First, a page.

Thursday, December 30, 2021


The mother cradles the baby in white and yellow, green, black-gold, the sun rises warm red, a blue primrose nursery, newborn creatures tumble, flap wings, prance, parade along, three or four apace, the baby prattles with the sparrows, blows kisses to four bunnies rampaging in her toy box, the infant fox meets her slate blue eyes, the spindly-spotted rise on shaky legs licking her unfurled petal hand. Two field mice place a daisy crown in her hair as owls joyfully scatter roses. 

When the animals take their leave, she forgets their ministrations around her tears, her tender beating heart, sticky human words amass, the language of squirrels and chipmunks relegated to maple trees and running brooks full of pollywogs, the stray cat skulks away, swans and geese look all the same to her now.

The baby outsmarts the playpen, the back door slams on its hinges,the mother pulls gravel from her skinned knees with tweezers, the girl plays with children on splintered sea saws, twirling sticks in filthy puddles, she lifts heavy rocks to stare, unflinching at all who live in the dark. Somewhere between girl and maid she blows dandelion-like toward the mean streets, in smears of sandy dirt and cracked sidewalks, she grows the very arms and legs she needs, as feminine as she is, as well as anyone.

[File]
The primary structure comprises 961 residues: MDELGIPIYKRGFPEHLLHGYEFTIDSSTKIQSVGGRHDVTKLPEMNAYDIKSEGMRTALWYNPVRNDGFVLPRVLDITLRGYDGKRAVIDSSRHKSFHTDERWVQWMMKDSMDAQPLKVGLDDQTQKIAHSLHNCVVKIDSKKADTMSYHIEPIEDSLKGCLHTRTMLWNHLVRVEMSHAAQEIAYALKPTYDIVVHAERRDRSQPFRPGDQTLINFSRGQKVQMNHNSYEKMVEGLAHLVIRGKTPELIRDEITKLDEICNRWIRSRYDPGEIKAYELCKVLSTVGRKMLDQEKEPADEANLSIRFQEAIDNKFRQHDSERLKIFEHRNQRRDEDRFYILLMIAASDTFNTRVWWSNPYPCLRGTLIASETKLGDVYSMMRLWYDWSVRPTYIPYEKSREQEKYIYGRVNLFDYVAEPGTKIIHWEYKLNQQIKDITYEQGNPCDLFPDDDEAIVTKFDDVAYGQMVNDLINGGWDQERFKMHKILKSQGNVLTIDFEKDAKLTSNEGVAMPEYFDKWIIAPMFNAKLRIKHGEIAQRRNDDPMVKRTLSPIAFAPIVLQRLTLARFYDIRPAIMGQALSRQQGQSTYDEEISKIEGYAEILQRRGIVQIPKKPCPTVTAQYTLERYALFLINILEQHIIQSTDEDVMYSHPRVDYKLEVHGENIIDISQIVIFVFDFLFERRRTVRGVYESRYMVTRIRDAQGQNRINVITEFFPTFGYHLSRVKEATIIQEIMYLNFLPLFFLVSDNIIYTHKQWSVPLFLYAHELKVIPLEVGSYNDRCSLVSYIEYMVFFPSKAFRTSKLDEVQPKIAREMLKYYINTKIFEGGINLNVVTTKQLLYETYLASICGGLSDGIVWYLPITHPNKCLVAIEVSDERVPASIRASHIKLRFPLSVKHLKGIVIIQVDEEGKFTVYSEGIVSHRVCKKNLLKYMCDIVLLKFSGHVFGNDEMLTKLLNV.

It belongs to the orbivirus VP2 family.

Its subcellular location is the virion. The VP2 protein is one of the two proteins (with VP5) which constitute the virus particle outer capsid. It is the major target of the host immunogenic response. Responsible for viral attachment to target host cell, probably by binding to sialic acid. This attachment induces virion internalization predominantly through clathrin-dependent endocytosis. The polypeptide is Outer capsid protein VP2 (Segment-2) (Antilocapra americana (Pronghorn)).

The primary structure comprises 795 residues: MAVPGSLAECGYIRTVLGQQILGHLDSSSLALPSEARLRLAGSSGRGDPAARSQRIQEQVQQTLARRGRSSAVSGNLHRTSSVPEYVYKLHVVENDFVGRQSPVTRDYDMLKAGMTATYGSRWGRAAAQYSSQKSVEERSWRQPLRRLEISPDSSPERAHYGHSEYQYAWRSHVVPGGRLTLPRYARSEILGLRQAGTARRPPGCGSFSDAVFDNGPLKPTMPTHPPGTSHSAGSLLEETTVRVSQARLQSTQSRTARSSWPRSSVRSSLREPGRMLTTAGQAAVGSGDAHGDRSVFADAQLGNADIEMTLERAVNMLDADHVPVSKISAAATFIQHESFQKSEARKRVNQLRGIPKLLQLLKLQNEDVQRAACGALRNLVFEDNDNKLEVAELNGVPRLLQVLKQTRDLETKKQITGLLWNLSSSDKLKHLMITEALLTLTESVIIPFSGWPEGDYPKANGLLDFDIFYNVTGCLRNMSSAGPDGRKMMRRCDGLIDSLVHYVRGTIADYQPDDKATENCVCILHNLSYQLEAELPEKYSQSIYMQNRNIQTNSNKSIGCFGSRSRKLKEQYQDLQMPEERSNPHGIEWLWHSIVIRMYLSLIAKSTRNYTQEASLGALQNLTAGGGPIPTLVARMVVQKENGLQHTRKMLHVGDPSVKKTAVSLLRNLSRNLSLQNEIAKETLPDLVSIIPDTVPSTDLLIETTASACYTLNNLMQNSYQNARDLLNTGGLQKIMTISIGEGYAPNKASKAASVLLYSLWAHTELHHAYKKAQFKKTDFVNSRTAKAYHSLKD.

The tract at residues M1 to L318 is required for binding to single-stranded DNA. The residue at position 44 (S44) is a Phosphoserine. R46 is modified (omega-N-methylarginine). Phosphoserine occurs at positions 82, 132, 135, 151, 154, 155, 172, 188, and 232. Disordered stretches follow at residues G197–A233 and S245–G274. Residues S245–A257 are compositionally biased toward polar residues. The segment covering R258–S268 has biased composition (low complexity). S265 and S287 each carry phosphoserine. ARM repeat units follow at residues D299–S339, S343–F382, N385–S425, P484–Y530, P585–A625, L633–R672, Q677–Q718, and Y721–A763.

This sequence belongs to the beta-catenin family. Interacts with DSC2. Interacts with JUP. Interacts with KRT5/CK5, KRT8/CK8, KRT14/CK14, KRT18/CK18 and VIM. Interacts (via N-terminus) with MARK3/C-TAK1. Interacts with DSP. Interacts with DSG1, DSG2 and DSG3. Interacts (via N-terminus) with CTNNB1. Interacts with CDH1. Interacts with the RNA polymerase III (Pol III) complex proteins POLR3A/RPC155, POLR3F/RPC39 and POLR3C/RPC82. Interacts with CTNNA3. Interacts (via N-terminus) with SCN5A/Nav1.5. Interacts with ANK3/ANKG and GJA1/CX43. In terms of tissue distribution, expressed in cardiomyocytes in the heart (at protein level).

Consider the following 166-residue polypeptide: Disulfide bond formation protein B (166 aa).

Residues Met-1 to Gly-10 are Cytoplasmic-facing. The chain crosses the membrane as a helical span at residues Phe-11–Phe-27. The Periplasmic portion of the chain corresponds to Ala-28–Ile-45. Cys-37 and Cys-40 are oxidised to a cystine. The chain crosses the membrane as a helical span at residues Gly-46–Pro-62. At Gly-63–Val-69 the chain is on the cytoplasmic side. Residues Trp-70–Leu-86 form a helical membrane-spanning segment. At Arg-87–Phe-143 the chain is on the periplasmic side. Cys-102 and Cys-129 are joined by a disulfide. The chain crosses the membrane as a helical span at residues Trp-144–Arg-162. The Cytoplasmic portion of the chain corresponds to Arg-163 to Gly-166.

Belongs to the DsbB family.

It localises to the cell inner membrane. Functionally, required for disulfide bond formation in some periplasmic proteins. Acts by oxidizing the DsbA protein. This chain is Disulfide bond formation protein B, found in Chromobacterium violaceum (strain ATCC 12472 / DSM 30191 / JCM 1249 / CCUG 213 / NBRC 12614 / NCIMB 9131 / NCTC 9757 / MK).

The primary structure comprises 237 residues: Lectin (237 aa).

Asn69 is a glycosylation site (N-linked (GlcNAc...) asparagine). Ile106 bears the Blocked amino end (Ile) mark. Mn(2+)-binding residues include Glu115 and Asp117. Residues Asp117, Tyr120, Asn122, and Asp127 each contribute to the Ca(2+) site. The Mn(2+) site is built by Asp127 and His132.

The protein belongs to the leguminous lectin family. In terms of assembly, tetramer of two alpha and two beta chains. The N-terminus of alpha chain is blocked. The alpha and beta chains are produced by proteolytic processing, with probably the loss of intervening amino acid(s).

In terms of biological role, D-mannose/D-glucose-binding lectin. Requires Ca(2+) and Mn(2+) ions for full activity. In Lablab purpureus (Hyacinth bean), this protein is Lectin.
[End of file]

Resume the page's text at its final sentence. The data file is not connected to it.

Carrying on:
From the archives:

Saturday, October 23, 2021

Everywhere is sacred but if it’s not there’s always someplace else

Before you drop everything for the romance of the Pacific Crest Trail. Here’s a book about dirt and stink and calloused skin, of shriveled, freeze-dried food, of snow in summer, and things held dear dropped over steep ravines.

Tornados ravage the flatlands, turning love to dust but catch yourself and hold on tight before getting smug about it because the undulating hills you live on has folks so crammed up against each other that sickness gets passed among you faster than a game of telephone. 

Earthquakes or floods, droughts or out in the middle of nowhere and nobody helps, or stuck in a city and still nobody helps. 

There’s so many ways of staying where you are but the choice to leave could be so good that everybody who knows you says you’re a different person in a good way, not that they didn’t like you before. Or it could be shoes that refuse to fit and a tail between your legs. The roots you lay down are a sad sack sorry life but just as easy it could be brick by brick reaching all the way to heaven. 

Before you even think of moving to central New York where an intricate meandering fixer upper enough for a family of twenty awaits you for so little coin it’s ridiculous not to do it, read every single one of Joyce Carol Oates volumes including the ones that don’t have that place etched in its pages and I’m sorry she’s so prolific. Before you pack up your stuff, either by yourself or with hired hands, I’m going to ask you to do the same, no matter where you’re going, the only reason why is because I said so.